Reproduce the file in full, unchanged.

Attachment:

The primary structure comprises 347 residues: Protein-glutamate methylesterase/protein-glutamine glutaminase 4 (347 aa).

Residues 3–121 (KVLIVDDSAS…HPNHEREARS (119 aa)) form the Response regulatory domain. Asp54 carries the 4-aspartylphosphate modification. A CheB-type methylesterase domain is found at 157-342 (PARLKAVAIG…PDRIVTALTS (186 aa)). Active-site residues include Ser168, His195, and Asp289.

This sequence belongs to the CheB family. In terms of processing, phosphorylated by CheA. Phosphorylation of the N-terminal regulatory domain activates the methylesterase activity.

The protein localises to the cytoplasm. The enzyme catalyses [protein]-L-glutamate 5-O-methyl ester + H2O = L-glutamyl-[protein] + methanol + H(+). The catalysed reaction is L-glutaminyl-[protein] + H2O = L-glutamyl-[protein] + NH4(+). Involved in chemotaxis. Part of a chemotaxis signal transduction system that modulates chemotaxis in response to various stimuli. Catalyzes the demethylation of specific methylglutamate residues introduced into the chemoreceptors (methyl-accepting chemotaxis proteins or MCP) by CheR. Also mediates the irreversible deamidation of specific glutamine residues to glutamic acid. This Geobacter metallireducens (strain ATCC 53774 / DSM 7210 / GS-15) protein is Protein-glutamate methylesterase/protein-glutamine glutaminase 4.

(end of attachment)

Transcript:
The primary structure comprises 347 residues: Protein-glutamate methylesterase/protein-glutamine glutaminase 4 (347 aa).

Residues 3–121 (KVLIVDDSAS…HPNHEREARS (119 aa)) form the Response regulatory domain. Asp54 carries the 4-aspartylphosphate modification. A CheB-type methylesterase domain is found at 157-342 (PARLKAVAIG…PDRIVTALTS (186 aa)). Active-site residues include Ser168, His195, and Asp289.

This sequence belongs to the CheB family. In terms of processing, phosphorylated by CheA. Phosphorylation of the N-terminal regulatory domain activates the methylesterase activity.

The protein localises to the cytoplasm. The enzyme catalyses [protein]-L-glutamate 5-O-methyl ester + H2O = L-glutamyl-[protein] + methanol + H(+). The catalysed reaction is L-glutaminyl-[protein] + H2O = L-glutamyl-[protein] + NH4(+). Involved in chemotaxis. Part of a chemotaxis signal transduction system that modulates chemotaxis in response to various stimuli. Catalyzes the demethylation of specific methylglutamate residues introduced into the chemoreceptors (methyl-accepting chemotaxis proteins or MCP) by CheR. Also mediates the irreversible deamidation of specific glutamine residues to glutamic acid. This Geobacter metallireducens (strain ATCC 53774 / DSM 7210 / GS-15) protein is Protein-glutamate methylesterase/protein-glutamine glutaminase 4.